Biological Invasions

, Volume 19, Issue 1, pp 5–9 | Cite as

Range expansion by Passer montanus in North America

  • J. L. BurnettEmail author
  • C. P. Roberts
  • C. R. Allen
  • M. B. Brown
  • M. P. Moulton
Invasion Note


Passer montanus became established in a small area of central North America following its introduction in 1870. P. montanus underwent minimal range expansion in the first 100 years following introduction. However, the North American population of P. montanus is now growing in size and expanding in geographic distribution, having expanded approximately 125 km to the north by 1970. We quantify the distance of spread by P. montanus from its introduction site in the greater St. Louis, Missouri-Illinois, USA area, using distributional (presence) data from the National Audubon Society Christmas Bird Count surveys for the period of 1951 to 2014. Linear regressions of the average annual range center of P. montanus confirmed significant shifts to the north at a rate of 3.3 km/year (P < 0.001) km/year. Linear regressions of the linear and angular distance of range center indicates significant northern movement (change in angle of mean range center; P < 0.001) since 1951. Our results quantify the extent of a northward range expansion, and suggesting a probable spread of this species northward.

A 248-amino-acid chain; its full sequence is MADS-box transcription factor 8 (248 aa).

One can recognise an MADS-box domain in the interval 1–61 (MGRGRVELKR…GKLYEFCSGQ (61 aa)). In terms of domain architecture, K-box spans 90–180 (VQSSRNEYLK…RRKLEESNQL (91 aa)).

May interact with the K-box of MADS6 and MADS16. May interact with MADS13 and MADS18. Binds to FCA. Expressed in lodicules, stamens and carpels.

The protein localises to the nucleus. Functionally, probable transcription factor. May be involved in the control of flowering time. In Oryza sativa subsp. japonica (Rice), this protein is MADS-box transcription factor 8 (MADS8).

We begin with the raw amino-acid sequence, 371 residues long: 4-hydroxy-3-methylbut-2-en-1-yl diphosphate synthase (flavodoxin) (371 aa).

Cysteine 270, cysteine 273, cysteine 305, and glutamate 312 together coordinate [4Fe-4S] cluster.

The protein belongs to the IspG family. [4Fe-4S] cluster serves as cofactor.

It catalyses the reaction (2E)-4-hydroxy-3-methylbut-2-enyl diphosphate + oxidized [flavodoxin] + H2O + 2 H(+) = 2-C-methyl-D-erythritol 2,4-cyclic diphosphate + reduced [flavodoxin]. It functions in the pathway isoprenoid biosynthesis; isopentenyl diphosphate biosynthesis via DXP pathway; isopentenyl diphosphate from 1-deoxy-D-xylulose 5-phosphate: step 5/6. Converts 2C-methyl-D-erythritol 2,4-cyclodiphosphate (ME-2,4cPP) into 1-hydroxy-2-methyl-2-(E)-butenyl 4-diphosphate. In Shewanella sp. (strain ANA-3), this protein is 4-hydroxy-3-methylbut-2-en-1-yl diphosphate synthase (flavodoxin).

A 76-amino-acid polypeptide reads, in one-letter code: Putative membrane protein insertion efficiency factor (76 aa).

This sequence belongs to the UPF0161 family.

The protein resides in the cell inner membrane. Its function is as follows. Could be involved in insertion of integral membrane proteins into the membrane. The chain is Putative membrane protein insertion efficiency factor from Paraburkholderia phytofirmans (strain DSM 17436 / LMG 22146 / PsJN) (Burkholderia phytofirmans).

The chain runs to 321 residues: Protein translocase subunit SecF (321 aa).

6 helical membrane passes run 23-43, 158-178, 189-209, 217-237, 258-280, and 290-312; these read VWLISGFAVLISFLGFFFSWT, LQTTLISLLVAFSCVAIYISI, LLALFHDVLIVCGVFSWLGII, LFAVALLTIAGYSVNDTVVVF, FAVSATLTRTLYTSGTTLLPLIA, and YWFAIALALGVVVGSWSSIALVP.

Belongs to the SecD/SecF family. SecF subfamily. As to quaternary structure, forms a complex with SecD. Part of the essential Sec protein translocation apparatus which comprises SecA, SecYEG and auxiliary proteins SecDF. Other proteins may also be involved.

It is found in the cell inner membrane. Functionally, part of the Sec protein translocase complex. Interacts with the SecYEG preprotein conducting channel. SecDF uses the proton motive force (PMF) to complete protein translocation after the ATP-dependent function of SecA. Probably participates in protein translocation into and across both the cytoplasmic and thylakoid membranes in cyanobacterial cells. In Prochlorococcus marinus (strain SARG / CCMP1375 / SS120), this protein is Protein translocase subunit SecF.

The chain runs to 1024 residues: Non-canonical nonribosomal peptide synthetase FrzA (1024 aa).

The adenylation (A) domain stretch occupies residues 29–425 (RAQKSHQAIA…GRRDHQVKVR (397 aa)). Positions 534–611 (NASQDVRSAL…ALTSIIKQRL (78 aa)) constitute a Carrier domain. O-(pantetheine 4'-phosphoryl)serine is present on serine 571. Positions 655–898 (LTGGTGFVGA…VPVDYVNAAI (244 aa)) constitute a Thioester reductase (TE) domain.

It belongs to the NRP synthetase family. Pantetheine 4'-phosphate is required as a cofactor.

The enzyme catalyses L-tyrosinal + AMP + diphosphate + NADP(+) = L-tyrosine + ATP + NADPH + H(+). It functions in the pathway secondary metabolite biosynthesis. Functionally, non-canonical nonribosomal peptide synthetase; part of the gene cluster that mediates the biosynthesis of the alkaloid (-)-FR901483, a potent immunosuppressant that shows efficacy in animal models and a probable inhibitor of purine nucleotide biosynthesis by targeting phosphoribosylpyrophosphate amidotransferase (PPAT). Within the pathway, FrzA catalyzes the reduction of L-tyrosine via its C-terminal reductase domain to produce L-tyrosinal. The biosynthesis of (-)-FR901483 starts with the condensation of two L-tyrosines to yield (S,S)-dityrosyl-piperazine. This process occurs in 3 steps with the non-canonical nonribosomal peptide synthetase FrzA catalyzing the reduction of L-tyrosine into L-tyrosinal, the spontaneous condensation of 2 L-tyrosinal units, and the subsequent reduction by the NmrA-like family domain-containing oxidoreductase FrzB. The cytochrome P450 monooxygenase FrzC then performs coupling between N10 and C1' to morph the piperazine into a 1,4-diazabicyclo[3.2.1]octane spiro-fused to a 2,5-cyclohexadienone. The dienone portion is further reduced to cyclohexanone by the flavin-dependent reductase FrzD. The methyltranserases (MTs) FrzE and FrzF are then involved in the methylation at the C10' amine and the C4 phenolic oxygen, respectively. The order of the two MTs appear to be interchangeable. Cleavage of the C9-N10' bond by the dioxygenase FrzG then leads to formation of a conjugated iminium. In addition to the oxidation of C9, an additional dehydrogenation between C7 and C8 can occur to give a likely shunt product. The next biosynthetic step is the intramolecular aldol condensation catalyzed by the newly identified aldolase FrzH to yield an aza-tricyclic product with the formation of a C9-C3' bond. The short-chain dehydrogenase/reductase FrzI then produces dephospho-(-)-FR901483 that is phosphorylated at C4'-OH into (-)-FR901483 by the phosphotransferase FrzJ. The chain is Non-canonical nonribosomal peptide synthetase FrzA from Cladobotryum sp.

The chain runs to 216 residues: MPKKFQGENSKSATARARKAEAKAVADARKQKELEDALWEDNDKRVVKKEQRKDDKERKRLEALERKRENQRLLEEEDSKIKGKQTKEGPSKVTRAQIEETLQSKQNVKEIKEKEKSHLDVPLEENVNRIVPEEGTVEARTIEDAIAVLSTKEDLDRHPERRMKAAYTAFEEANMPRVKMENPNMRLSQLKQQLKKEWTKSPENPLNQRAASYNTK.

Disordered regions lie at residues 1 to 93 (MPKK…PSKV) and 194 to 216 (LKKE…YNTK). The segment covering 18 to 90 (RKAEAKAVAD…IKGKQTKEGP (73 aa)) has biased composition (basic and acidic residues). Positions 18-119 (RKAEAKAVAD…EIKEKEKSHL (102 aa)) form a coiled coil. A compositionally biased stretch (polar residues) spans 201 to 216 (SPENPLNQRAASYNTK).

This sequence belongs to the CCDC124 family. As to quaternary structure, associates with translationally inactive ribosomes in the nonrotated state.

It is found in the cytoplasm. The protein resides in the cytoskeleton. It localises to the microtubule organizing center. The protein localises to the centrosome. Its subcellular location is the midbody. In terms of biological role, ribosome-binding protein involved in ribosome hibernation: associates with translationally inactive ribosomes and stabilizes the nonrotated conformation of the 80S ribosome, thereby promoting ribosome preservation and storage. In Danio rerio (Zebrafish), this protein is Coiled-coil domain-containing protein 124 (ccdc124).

Passer montanus Range expansion Spread Non-indigenous Christmas Bird Count 



We are grateful to the volunteers of the National Audubon Society's Christmas Bird Count and to the National Audubon Society for making their extensive data available for use. We thank D. U. Greene, N. B. Price and two anonymous reviewers whose comments greatly improved the manuscript. The Nebraska Cooperative Fish and Wildlife Research Unit is jointly supported by a cooperative agreement among the U.S. Geological Survey, the Nebraska Game and Parks Commission, the University of Nebraska, the U.S. Fish and Wildlife Service, and the Wildlife Management Institute. Any use of trade, firm, or product names is for descriptive purposes only and does not imply endorsement by the U.S. Government.


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Copyright information

© Springer International Publishing Switzerland 2016

Authors and Affiliations

  • J. L. Burnett
    • 1
    Email author
  • C. P. Roberts
    • 2
  • C. R. Allen
    • 3
  • M. B. Brown
    • 4
  • M. P. Moulton
    • 5
  1. 1.School of Natural Resources, Nebraska Cooperative Fish and Wildlife Research UnitUniversity of Nebraska-LincolnLincolnUSA
  2. 2.Department of Agronomy and HorticultureNebraska Cooperative Fish and Wildlife Research UnitLincolnUSA
  3. 3.U.S. Geological Survey, Nebraska Cooperative Fish and Wildlife Research UnitUniversity of Nebraska-LincolnLincolnUSA
  4. 4.School of Natural ResourcesUniveristy of Nebraska-LincolnLincolnUSA
  5. 5.Department of Wildlife Ecology and ConservationGainesvilleUSA

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